You see, the way I see myself and the way I've prepared my life to be, and the way I'm currently spending it look to be in a bit of contrast. I grew up a vintage-loving old soul. I crave a more hand-made life, more organic, more intelligent conversation, more dinner party with food made from scratch, local mom and pop shops, and trips to the local farmers market on sunny spring days.
But. For the past four years, I've spent hours and hours and hours of my life surrounded by polyester, pom poms and rah-rah nonsense language. For someone who considers herself to be reasonably cerebral, the words "ooh ongalah", "scurrd" and "we got spirit" take up a disproportionate amount of my life.
When I look at the opportunities in the competitive cheerleading world, I can't deny that there is a part of me that really, truly, wishes my parents had pushed me to do more. I wanted to take gymnastics - so they let me. For a year. And I stopped. I wanted to take dance classes - so they let me. For two years. And I stopped. I never achieved any kind of success or ability. I never learned to do the simplest of moves - I've never been able to do the splits, and for all my efforts, the time step was ever-elusive. I kind of wish I could have been a part of something that big - that required that level of dedication - that they would have demanded that level of dedication of me.
But at the end of the day, when my family and friends say the inevitable statement: "I can't believe you coach cheerleading," I can't help but agree.
It's vapid and superficial and suffocatingly demanding. I absolutely resent that in my conversations among those I work with, I'm often reduced to "the cheerleading coach" and all conversations revolve around the phrase, "Hey Liz, how're your cheerleaders?" The amount of time spent on bows and lip gloss and the appropriate height of a ponytail is staggering. Sure, I've got a flair for the dramatic. I love a costume and showmanship and the art of performing. But that 3% of my personality is currently taking up about 47% of my life.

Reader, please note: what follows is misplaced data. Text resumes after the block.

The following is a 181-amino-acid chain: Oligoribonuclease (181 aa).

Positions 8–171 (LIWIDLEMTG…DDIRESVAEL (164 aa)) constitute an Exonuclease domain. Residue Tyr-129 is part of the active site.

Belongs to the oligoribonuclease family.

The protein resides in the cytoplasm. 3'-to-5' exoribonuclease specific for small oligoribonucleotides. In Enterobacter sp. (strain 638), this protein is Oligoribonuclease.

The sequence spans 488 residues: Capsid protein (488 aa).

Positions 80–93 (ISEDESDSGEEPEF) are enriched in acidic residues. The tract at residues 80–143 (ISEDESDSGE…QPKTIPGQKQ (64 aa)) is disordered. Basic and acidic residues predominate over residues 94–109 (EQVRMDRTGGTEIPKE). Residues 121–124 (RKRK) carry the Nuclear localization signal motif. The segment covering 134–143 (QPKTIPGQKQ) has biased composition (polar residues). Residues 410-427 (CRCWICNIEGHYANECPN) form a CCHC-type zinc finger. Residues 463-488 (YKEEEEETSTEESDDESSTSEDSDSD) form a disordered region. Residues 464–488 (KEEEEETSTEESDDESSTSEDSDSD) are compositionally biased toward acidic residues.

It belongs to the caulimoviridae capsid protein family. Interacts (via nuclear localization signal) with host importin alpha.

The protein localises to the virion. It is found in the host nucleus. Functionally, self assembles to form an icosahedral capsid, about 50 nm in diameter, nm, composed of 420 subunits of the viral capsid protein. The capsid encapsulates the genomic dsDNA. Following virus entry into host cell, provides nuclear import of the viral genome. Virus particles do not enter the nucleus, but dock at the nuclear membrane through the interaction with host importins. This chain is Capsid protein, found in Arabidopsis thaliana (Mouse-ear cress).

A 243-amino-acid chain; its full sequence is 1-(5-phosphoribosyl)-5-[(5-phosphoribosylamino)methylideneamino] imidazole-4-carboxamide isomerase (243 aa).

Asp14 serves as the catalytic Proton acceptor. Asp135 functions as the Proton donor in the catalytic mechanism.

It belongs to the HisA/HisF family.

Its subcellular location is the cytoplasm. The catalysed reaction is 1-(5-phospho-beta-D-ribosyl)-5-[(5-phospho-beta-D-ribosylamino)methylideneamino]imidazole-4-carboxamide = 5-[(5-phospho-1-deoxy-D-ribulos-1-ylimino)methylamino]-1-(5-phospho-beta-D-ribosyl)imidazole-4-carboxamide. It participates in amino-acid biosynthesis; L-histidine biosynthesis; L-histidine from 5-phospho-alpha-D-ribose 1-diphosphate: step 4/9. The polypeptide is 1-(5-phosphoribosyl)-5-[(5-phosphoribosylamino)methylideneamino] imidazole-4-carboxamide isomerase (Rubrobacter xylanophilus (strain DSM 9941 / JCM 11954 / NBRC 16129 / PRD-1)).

But. For all the long hours, the frustration and the hassle, there are bits of it that I truly love. I took on my cheerleading squad because I saw the shambles it was and decided I could help. What ended up happening is so much more than I ever expected. The decision to take the squad on came at a very pivotal point in my life. I was a little lost and lonely and trying to fill a space in my heart. These girls and their families have become a part of my life. They've been almost like a family away from home. I can't imagine where my life would have turned had I not let them into my weird little world.
It's something I do pretty well. I built that program from scratch. It's well-respected and gains accolades left and right. The relationships built through that experience are real. The leadership, social, communicating and team-building skills the girls learn are real. The responsibilities are real. Regardless of whether you believe cheerleading is a sport or not, the athleticism it demands is very real.
Because it do it well - to be successful in this medium - it requires strength, dedication, and a willingness to give 100% to your team 100% of the time. It requires so much more than you think it will. So much more than you think you have. And I am proud that something like that is a part of my life.
But. Damnitall if it isn't expensive and shallow and vapid as all hell. My parents never wanted me to be "that girl." And frankly, I really appreciate it. I don't want to be a stereotype of any kind, and I'd be lying if the cheerleader stereotype was anything but ragefully negative. Even as a coach, there is an unspoken and ever-present defensive element to the job. The number of times I've had to justify what I do, to legitimize my time spent, or the needs of the squad - from practice and storage space to required safety and skill training, choreography and music and fundraising- questions of legitimacy a basketball or football coach will never have to answer. It is unbearably frustrating at times.
But. But ...
How do you justify the simultaneous emotional split of embarrassment and pride? How do you maintain a sense of self that is seemingly contradictory to the activity that has breathed life into your years? How do you find balance between two opposing worlds, continue to grow, and cultivate individual passions without betraying one of them?
I just don't know.